Young Australians who mix their alcohol with energy drinks may be getting more than the heady cocktail that they bargained for, a new study has suggested.
Researchers at the University of Tasmania (UTAS) revealed youngsters who mix alcohol and energy drinks experience significant negative physical and psychological effects.
According to the research, a first of its kind investigation of the frequency of this behaviour in an Australian community, mixing the two beverages types was associated with heart palpitations, sleep difficulties, agitation and tremors.
Energy drinks have built up a bad rep for themselves over the last few months in Australia. In June, Health and consumer groups in Australia called on the government authorities to ban alcoholic energy drinks.
The loudest calls are coming from the state of Victoria, where the health ministry was being urged to ban these drinks citing the case of 16yearold Sara Milosevic, who died in June 2
Amy Peacock, lead researcher in the study, said that 403 Australians aged 18 to 35 were part of the research, where researchers found significantly increased odds of irritability and tension, associated with overstimulation.
The research saw respondents from across the country, who had consumed alcohol-energy and alcohol-only drinks in the preceding six months, participate in an online survey prepared by the researchers.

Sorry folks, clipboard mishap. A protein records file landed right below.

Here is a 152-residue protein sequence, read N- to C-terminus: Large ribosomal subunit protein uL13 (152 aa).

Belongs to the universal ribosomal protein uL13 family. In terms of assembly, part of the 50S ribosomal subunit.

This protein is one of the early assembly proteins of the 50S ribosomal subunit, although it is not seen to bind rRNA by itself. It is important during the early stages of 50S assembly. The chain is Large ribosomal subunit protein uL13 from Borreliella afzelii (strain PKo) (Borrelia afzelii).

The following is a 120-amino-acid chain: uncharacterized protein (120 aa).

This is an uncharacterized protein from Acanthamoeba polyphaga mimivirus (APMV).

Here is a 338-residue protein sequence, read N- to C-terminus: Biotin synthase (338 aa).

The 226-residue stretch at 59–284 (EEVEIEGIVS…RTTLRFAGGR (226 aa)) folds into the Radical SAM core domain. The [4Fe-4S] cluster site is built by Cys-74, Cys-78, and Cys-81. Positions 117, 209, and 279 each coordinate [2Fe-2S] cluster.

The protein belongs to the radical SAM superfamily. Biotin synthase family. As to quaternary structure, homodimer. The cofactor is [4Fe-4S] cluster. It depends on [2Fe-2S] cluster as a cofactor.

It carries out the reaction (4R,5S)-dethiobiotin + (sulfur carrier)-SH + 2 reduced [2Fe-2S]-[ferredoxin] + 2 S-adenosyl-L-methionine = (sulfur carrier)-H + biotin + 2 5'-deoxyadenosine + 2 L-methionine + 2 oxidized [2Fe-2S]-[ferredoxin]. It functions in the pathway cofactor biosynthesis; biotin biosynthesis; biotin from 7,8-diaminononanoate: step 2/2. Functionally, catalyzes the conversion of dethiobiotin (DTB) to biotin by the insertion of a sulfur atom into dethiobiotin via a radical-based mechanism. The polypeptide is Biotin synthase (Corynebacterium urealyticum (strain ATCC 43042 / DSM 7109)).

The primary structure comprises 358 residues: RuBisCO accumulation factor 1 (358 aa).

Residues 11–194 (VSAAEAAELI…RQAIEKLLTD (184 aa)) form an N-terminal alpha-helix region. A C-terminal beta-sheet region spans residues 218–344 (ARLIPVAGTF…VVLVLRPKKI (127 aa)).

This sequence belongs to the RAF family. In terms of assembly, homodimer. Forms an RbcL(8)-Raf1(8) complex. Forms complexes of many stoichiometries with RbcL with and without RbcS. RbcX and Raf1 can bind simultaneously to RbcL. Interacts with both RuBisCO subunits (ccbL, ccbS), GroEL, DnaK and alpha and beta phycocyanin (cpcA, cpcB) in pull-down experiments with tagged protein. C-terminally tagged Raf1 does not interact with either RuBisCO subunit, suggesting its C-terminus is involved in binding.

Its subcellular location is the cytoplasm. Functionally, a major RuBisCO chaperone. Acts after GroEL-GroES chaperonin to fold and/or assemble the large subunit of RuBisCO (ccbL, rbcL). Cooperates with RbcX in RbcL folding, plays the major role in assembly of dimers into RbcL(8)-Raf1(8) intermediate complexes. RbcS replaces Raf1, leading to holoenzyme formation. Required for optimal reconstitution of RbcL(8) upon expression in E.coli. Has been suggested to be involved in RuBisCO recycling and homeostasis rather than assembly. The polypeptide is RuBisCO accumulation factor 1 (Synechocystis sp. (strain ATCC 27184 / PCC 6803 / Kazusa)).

Jolt and crash
Respondents in the study were also found to be associated with ‘jolt and crash’ episodes where drinkers experience increased stimulation followed by a sharp, sudden drop in energy.
“Respondents were found to be six times more likely to have heart palpitations and four times more likely to have sleep difficulties when drinking alcohol-energy drinks compared with drinking alcohol only,” the study said.
On a slightly more positive and lone note though, energy drinks appeared to counter some of the sedative effects of alcohol, including reducing the odds of slurred speech, impaired walking and vision, and nausea.
Further, mixing the drinks produced significantly higher odds of feeling ‘on edge’ psychologically and irritable, and significantly lower odds of feeling sociable and content, the research said.
“While drinkers had similar rates of feeling more impulsive and novelty-seeking they had significantly lower odds of feeling disinhibited behaving than alcohol-only drinkers,” the study said.
On the 26 risk-taking behaviours that researchers tested the respondents on, the alcohol-energy drink drinkers reported more surprising results.
“People reported engaging in risk-taking behaviour such as driving while intoxicated, casual sex, using illicit drugs and engaging in verbal or physical aggression during both alcohol drinking sessions and mixed alcohol and energy drink sessions,” said Peacock.
“But the odds of these risk behaviours occurring were lower when using the mixed drinks,” Peacock revealed, making clear though that it did not suggest that consumers should mix alcohol with energy drinks to reduce these risks associated with drinking.
Amy said that though more research was needed to examine the potential mechanisms explaining the effects of mixing drinks on risk-taking, the finding regarding risk-taking contradicts the limited international research available.
The research will be published later this year in the journal Alcoholism: Clinical and Experimental Research.